Seventh Circuit Court Upholds Fair Use Win, But Does So With Some Convoluted Reasoning And Bad Assumptions
from the desire-to-mock-politicians-largely-unaffected dept
While a student at the University of Wisconsin in 1969, Paul Soglin attended the first Mifflin Street Block Party, whose theme (according to Soglin) was “taking a sharp stick and poking it in the eye of authority.” Now in his seventh term as Mayor of Madison, Wisconsin, Soglin does not appreciate being on the pointy end. He wants to shut down the annual event. For the 2012 Block Party, Sconnie Nation made some t-shirts and tank tops displaying an image of Soglin’s face and the phrase “Sorry for Partying.” The 54 sales, on which Sconnie Nation cleared a small profit, led to this suit, in which photographer Michael Kienitz accuses Sconnie Nation and its vendor of copyright infringement.The original photo, which was taken by Kienitz and downloaded from Soglin's website, is shown below, along with Sconnie Nation's t-shirt design.
Sconnie Nation admitted that the photo from the site was the starting point, so there's no question the rights belong to the photographer. But the photographer also admitted that he "gave" the photo to Soglin to use on his website (rather than licensed) and make freely available for download. These facts don't necessarily excuse the alleged infringement when applying the four-factor Fair Use test, as the court does here.
There’s no good reason why defendants should be allowed to appropriate someone else’s copyrighted efforts as the starting point in their lampoon, when so many non-copyrighted alternatives (including snapshots they could have taken themselves) were available. The fair-use privilege under §107 is not designed to protect lazy appropriators.As the court points out, the fair use protection for parody exists to prevent copyright owners from shutting down any uses that might make them (or their subjects) look less than dignified (something the photographer promised to his subjects despite having no legal way to prevent situations like this from occurring).
But the fact that the appropriators could have started anywhere doesn't make this infringement (even if the court labors under the misimpression that the world is loaded with copyright-free images). Stacking the t-shirt up against the other prongs of the Fair Use defense, the Seventh Circuit Court finds the plaintiff's claims wanting.
A t-shirt or tank top is no substitute for the original photograph. Nor does Kienitz say that defendants disrupted a plan to license this work for apparel. Kienitz does not argue that defendants’ products have reduced the demand for the original work or any use of it that he is contemplating.The court notes that Kienitz could have claimed that this lampooning would diminish photographic work for other dignitaries, seeing as he promised to keep their dignity intact when licensing, but those claims were never raised during this case's trip through the court system.
The court also points out that significant transformation took place during its trip from the website to Nation's t-shirt. The original photo was stripped of its background, was "posterized," re-colored and altered enough that the defendants could have achieved the same effect by "using a snapshot taken on the street." The court notes that the defendants made a small profit (which doesn't instantly negate a Fair Use defense -- although the court's wording here seems to indicate it does) but that is mitigated by the "political purposes" of the design. And even if Kienitz had decided to claim that the parodic work would harm his photography business in the future, the court says that "by the time the defendants were done, almost none of the copyrighted work remained."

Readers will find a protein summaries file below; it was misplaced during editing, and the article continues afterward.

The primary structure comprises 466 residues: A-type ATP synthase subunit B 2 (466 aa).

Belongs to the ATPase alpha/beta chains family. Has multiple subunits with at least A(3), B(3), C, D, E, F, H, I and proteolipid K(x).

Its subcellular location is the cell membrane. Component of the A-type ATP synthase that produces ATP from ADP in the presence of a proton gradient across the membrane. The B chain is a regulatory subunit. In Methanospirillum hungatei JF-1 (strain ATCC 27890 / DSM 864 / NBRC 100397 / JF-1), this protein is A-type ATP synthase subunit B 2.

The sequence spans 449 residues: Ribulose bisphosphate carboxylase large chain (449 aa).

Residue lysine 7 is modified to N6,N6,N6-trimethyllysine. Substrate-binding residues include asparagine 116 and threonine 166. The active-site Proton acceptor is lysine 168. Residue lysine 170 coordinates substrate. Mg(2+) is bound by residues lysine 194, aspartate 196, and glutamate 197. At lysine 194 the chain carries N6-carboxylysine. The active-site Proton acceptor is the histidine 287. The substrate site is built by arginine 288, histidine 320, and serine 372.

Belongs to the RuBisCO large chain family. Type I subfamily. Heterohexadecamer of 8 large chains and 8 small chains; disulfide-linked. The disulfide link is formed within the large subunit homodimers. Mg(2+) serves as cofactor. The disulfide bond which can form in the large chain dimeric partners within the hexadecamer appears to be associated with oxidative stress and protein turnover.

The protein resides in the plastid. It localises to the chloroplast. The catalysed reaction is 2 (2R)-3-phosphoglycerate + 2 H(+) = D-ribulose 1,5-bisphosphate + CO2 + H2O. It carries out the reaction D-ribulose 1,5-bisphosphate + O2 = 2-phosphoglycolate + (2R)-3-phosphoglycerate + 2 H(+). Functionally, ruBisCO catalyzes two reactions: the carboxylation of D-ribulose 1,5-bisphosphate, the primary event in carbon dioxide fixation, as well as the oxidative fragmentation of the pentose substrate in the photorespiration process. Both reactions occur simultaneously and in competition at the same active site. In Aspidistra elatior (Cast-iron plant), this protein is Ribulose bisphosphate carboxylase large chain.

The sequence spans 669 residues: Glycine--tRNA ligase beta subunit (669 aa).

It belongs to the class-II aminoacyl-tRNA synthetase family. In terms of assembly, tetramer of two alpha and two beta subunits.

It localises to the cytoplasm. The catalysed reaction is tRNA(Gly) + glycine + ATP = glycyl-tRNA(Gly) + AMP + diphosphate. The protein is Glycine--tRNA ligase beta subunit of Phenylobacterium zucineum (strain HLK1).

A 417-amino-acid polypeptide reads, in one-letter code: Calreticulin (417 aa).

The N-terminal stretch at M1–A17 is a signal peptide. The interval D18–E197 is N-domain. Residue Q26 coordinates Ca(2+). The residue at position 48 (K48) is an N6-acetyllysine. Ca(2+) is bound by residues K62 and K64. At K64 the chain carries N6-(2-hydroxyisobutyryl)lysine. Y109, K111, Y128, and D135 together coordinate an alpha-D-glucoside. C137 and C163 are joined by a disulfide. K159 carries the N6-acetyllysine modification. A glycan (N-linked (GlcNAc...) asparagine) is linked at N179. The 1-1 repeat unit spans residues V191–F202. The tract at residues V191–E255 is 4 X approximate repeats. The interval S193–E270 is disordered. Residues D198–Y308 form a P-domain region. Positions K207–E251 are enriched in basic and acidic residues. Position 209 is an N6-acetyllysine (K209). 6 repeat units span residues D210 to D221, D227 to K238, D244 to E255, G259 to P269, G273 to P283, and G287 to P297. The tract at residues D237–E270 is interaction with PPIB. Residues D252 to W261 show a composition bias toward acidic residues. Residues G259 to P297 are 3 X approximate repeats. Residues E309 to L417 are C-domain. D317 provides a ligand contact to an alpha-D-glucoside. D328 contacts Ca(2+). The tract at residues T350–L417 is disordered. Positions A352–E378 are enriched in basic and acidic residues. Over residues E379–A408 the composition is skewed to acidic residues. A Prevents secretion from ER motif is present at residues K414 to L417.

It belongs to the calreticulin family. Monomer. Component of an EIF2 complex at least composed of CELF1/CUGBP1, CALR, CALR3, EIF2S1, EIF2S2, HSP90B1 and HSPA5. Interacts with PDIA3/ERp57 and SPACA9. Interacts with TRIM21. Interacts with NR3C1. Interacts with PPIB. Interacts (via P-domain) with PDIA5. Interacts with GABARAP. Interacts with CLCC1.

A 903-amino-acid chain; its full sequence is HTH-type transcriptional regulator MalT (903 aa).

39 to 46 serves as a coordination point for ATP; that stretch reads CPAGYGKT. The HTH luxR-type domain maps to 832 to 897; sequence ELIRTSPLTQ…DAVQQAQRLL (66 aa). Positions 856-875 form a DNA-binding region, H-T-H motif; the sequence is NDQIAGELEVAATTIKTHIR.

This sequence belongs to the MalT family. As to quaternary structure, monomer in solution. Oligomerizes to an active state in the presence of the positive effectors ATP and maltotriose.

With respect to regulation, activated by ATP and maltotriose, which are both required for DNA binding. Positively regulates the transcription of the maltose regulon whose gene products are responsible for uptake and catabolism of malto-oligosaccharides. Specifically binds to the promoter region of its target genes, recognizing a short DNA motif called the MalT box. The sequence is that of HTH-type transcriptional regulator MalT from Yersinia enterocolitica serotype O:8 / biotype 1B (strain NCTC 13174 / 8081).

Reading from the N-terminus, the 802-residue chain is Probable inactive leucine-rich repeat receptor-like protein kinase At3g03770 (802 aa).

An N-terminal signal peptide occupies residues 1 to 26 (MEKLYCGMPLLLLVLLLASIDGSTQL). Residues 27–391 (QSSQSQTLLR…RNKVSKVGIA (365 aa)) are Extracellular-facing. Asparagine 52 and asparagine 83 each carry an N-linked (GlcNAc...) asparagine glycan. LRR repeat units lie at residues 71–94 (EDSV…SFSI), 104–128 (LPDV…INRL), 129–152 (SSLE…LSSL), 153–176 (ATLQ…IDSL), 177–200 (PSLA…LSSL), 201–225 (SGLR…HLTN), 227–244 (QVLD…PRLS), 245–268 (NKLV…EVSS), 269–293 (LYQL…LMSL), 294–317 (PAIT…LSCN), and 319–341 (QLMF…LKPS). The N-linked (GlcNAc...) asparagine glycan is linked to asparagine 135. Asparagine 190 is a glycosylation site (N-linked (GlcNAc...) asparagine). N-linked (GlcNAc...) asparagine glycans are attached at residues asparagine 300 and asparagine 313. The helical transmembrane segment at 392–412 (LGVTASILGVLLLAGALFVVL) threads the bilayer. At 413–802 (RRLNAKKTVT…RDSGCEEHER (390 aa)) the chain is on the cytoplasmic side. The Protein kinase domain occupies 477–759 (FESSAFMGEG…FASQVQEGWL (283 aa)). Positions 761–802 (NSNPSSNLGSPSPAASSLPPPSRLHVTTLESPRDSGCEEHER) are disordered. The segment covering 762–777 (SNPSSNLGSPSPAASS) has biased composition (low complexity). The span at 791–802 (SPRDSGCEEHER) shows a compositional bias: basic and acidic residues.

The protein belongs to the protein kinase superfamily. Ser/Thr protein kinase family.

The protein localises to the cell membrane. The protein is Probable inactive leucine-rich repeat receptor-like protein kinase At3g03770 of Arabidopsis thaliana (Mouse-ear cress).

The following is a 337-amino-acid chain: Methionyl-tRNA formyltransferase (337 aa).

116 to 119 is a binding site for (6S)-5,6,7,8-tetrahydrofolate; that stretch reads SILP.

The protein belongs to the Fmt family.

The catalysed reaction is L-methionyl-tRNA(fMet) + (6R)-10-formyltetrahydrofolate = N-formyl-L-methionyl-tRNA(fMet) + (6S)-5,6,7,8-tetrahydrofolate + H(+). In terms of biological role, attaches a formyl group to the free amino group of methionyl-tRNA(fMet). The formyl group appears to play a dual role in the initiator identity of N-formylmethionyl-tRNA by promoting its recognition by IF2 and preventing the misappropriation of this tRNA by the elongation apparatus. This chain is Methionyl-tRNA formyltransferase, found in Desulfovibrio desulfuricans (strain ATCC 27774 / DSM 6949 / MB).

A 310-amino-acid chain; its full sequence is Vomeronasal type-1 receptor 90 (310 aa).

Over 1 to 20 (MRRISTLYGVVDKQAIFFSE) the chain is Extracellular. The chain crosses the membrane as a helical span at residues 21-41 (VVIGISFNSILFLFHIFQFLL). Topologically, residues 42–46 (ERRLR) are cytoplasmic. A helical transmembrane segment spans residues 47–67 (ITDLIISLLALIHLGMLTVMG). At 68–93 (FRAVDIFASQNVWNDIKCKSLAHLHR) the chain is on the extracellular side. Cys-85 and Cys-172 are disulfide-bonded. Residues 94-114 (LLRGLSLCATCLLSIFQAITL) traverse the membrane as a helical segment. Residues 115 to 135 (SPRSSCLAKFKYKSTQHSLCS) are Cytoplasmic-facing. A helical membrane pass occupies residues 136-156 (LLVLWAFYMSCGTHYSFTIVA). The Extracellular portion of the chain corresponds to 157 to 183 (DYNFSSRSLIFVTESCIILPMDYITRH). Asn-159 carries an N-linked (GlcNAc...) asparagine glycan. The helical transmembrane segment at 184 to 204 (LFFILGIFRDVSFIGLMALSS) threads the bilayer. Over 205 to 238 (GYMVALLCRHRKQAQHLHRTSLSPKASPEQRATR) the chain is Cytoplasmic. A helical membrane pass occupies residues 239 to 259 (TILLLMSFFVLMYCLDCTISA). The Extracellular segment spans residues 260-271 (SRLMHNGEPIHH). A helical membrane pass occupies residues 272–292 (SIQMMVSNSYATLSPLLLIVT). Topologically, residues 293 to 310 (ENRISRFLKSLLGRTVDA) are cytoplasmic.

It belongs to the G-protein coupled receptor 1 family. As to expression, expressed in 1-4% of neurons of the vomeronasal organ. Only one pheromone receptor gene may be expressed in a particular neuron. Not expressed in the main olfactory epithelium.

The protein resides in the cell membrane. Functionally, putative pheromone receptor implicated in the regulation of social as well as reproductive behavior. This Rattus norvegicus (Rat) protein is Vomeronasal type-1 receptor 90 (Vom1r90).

While "lazy appropriators" were smacked around a little, and the false assumption that making money negates Fair Use defenses was given a little credence, it's another win for transformative creations, even if it's one that is skewed to statutory factors rather than the concept of fair use itself.
The decision is also a bit strange in the fact that it points out the significant transformation of the original Soglin photo, while at the same time dismissing the transformative use arguments raised by the Supreme Court (Campbell v. Acuff-Rose Music) and the much broader Second Circuit Court decision in Cariou v. Prince. The judge raises both cases by name but then points out that "transformative use" isn't one of the four factors under consideration and posits that entertaining the Cariou defense could undermine rights holders' control over derivative works.
The Second Circuit has run with the suggestion and concluded that “transformative use” is enough to bring a modified copy within the scope of §107. See, e.g., Cariou v. Prince, 714 F.3d 694, 706 (2d Cir. 2013). Cariou applied this to an example of “appropriation art,” in which some of the supposed value comes from the very fact that the work was created by someone else.By making this argument, the court conflates two distinct terms -- transformative use and derivative works (Section 106(2)) -- making transformative use slightly weaker, at least in this venue. Instead, the court focuses on the four statutory defenses, mainly those that could negatively affect the creator's future earnings. In doing so, it arrives at the correct conclusion, but leaves a muddied blueprint in its wake for future rulings to follow.
We’re skeptical of Cariou’s approach, because asking exclusively whether something is “transformative” not only replaces the list in §107 but also could override 17 U.S.C. §106(2), which protects derivative works. To say that a new use transforms the work is precisely to say that it is derivative and thus, one might suppose, protected under §106(2). Cariou and its predecessors in the Second Circuit do not explain how every “transformative use” can be “fair use” without extinguishing the author’s rights under §106(2).